It has been a little while since I last posted on my workbench build. I have been gone on vacation for a couple of weeks and am just now getting back into the shop.
When I left off, the breadboard ends had been fitted but not yet attached to the tongue. In my last post about the bench, Larry made some suggestions about my idea to draw bore the joint. He raised some really great points that I hadn’t considered. The tongue on the workbench top is quite short and could possibly split out of subjected to too much force. Also, a very tight draw bore joint could affect the distance from shoulder to shoulder on the side pieces that are being dovetailed into the ends. All of this left me to conclude that if I do draw bore the joint, I should only do it with a very small offset.
I went to my local hardware store in search of some ½” oak dowel. They had plenty of ½” dowel in other wood species that were softer, but no ½” oak. For oak, my choices were 3/8″ or 5/8″. The 3/8″ looked too thin for what I need, so I picked out two pieces of 5/8″ dowel that were straight grained with no runout.
When I got it home, I ran into two problems. First, the 5/8″ dowel just looks to thick for the project. Secondly, and most importantly, I discovered that I don’t have a 5/8″ drill bit.
I decided to cut some lengths of dowel and mount them in the lathe to reduce the diameter to ½”. At a garage sale last year, I found a Shop Fox mini bench top lathe for $50. It was quite rusty and I completely disassembled it, cleaned, lubed, and waxed it. Other than that, I have never done anything with it. I figured that this was as good a time as any to try using a lathe for the first time.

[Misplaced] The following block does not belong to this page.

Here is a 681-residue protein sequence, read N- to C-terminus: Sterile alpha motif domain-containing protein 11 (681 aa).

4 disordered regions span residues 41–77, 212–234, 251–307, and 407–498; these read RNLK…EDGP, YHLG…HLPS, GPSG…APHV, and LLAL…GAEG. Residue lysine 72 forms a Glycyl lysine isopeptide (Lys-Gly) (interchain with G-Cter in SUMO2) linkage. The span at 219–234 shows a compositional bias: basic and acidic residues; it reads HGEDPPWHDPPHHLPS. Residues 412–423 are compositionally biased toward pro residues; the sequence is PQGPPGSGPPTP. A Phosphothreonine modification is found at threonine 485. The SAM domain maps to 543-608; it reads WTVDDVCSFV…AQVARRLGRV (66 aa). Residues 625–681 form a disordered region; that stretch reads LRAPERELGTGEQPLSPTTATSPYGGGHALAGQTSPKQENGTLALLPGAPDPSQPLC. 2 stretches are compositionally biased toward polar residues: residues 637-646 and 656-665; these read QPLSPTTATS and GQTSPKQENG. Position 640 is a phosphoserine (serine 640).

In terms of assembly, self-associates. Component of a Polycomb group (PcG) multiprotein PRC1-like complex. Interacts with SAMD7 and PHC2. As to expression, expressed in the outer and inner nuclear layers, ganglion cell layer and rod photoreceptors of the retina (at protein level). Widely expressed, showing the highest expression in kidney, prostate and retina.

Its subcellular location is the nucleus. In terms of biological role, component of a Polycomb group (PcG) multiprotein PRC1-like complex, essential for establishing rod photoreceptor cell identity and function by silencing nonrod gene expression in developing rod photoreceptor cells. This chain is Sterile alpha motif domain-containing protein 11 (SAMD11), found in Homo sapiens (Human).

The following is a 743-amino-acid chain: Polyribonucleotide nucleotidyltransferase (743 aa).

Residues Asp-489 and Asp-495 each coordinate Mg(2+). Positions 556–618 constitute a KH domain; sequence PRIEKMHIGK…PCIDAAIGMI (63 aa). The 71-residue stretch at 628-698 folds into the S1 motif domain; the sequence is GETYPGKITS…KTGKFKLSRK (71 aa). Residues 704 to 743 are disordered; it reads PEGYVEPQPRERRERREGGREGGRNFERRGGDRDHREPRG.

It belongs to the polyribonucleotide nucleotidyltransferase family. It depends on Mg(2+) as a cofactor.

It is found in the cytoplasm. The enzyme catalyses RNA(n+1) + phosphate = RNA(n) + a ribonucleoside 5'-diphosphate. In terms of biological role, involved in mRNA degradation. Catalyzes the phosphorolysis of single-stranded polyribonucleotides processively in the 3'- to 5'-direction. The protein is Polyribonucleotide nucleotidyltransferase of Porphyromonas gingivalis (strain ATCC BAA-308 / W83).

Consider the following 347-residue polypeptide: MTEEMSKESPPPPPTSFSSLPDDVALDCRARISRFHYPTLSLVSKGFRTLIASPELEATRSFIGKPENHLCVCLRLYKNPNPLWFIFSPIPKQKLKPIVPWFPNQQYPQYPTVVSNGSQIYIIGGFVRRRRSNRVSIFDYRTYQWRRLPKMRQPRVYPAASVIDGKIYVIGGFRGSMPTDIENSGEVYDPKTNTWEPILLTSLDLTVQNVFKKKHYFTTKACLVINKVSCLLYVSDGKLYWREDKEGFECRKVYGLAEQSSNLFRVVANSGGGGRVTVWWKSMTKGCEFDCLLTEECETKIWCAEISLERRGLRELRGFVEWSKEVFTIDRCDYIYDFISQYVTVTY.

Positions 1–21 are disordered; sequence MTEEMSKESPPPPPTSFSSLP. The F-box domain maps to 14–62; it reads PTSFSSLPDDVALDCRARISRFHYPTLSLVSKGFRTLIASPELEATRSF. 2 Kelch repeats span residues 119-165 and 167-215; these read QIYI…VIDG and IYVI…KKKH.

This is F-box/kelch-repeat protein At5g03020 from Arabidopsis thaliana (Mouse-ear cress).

I periodically used a ½” open end wrench to check the diameter of the peg.
Once I had the peg to an even and consistent ½” diameter, I added a taper to one end and cut off the stub.
So… here’s my first ever attempt at turning:
I didn’t cut the oversize bit off the other end of the peg as I figured that it was going to give the mallet a bigger surface area to hit, when I drive in the pegs. I made three more pegs.
I laid out where I wanted the draw bore holes and chucked up a ½” drill bit in my new drill press. I found that the quill stroke length was not enough to drill through the 4 ½” breadboard end in one go, so I drilled as far as I could go and then raised the table to finish the hole.
I put the bread board ends back on the workbench and marked the center of the holes on the tongue. I bored the holes in the tongue using a brace and ½” bit. I offset the holes toward the shoulder by a very small amount (no more than a 1/16″).
The breadboard ends went back on, and the holes were checked for proper mis-alignment.
I drove in the pegs without any glue.
This was a good morning in the shop. I was in the groove an everything went well. Nothing split and the joint came together nicely. I wish all woodworking days went this well.
I’ll leave the pegs long for now and trim them off later when the sides have been glued on.
Next up will be to glue on the dovetailed side boards.
More to come soon.